Monday, April 17, 2017


When Eamon McGrath takes the stage this spring on his current tour, in the time-honoured tradition, he'll be promoting his latest release. Only it's not an album, or a single, nothing like that. It doesn't have songs even. This time, McGrath and his band are promoting his brand-new book.

No, he won't be doing readings before the rowdy crowds waiting for July Talk. He'll be blasting his normal loud rock with a taste of smarter punk. But the Edmonton native will point out that Berlin-Warszawa Express is being released in May, and that it will tell you about the other side of being a touring musician, life on the road. In this case, it's the road through Europe, largely by train, through Paris, Germany, across the old Iron Curtain and into Poland, plus lots of other stops on the continent.

It gets pretty down and dirty into the realities of touring. The endless travel, the grind of being stuck in small vehicles with bandmates, lugging gear up flights of stairs, sleeping in disgusting band quarters, and the downward spiral of night after night of overindulging. And it's all in the name of creating art.

"That was kind of the whole thematic thread that's been woven through the book," said McGrath, home in Toronto, getting ready for yet another long tour. "This depiction of what it's like to put yourself through hell for the sake of something you're passionate about."

Don't look for scandalous stories about Canadian musicians behaving badly in Europe though. Well, that does happen, but the names are made up and it's not a biography. Rather, it's a fictionalized account, but that allowed him to be much more truthful, because no-one, including himself had to be protected.

"There's a lot of things that are under-exaggerated, and a lot of things that are over-exaggerated, and there's a lot of things that are really true to how it happened, and there's a lot of things that are completely fictionalized," said McGrath. "I make no attempt to hide that, that's the truth of the book, that some of these stories really did happen to me, and some of them happened to someone else. Using fictionalized names is what gives you the license to do that. The minute that you remove that journalistic element from what you're writing, that's when it opens it up for you as a writer to be a little more flexible."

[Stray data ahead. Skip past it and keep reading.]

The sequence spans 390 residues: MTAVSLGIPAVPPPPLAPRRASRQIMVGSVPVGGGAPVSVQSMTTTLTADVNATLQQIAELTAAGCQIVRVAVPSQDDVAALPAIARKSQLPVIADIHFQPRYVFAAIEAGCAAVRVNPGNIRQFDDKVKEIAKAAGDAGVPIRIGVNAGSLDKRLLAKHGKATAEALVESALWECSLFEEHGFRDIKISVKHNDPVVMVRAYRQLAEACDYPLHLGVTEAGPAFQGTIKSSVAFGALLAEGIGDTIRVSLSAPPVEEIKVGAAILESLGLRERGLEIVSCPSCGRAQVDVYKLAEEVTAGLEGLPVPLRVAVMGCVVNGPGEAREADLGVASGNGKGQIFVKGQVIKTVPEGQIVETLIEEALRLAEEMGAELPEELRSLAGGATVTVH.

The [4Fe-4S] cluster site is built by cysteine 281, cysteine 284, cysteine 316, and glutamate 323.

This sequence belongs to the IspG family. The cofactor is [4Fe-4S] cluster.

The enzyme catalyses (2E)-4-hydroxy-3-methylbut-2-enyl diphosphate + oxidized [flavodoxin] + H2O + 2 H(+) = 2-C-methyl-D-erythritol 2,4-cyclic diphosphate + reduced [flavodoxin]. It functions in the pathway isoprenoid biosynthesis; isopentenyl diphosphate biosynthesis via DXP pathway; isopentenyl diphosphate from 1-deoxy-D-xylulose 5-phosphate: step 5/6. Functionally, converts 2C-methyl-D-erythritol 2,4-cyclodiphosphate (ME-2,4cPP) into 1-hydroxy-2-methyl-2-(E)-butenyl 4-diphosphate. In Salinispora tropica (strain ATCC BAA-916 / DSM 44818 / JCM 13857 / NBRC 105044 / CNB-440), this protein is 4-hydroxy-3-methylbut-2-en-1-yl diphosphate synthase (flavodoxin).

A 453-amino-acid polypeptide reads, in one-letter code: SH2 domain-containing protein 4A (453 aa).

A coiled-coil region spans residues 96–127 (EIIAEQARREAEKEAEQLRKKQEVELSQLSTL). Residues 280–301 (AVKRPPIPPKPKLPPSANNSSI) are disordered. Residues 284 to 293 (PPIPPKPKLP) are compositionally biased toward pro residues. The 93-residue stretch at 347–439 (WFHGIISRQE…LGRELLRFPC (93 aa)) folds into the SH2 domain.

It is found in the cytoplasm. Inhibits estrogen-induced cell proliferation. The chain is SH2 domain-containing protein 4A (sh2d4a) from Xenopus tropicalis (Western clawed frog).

McGrath has toured in Europe several times, and is obviously captivated with it. The book takes place in the mid-2000's, a time when countries in the old Soviet block especially were feeling the full flush of capitalism. McGrath's narrator is taking it in, through train windows, in small bars, from music fans and bartenders, punks and anarchists, all through increasingly blurry eyes as the boozing gets worse. It's Europe on five Euros a drink, and a view tourists never see.

"It was this really optimistic time," McGrath said. "Berliners, people started to have money there, which was this really new thing. Poland wasn't this poor country anymore. Even as a very left wing person, being a Canadian, at that time it would be very difficult to criticize the European Union. Because no matter how left wing you are, from the outside, it seemed to be working."

He tries to tour Europe every year, and has seen dramatic changes since then, especially a rise in nationalism and intolerance, and a loss of some of those freedoms of 10 years ago. Usually this is the stuff that goes into the songs from an articulate, knowledgeable rocker, what informs the music. With Berlin-Warszawa Express, McGrath lets us see everything that happens before and after the show, on a particularly wild stretch of the road.

Here's where you can see Eamon McGrath and July Talk:

April 18 - Fredericton, NB @ Farmer’s Market
April 19 - Charlottetown, NB @ PEI Brewing Company
April 20 - Moncton, NB @ Tide & Boar
April 21 - Halifax, NS @ Marquee Club
April 22 - Halifax, NS @ Marquee Club

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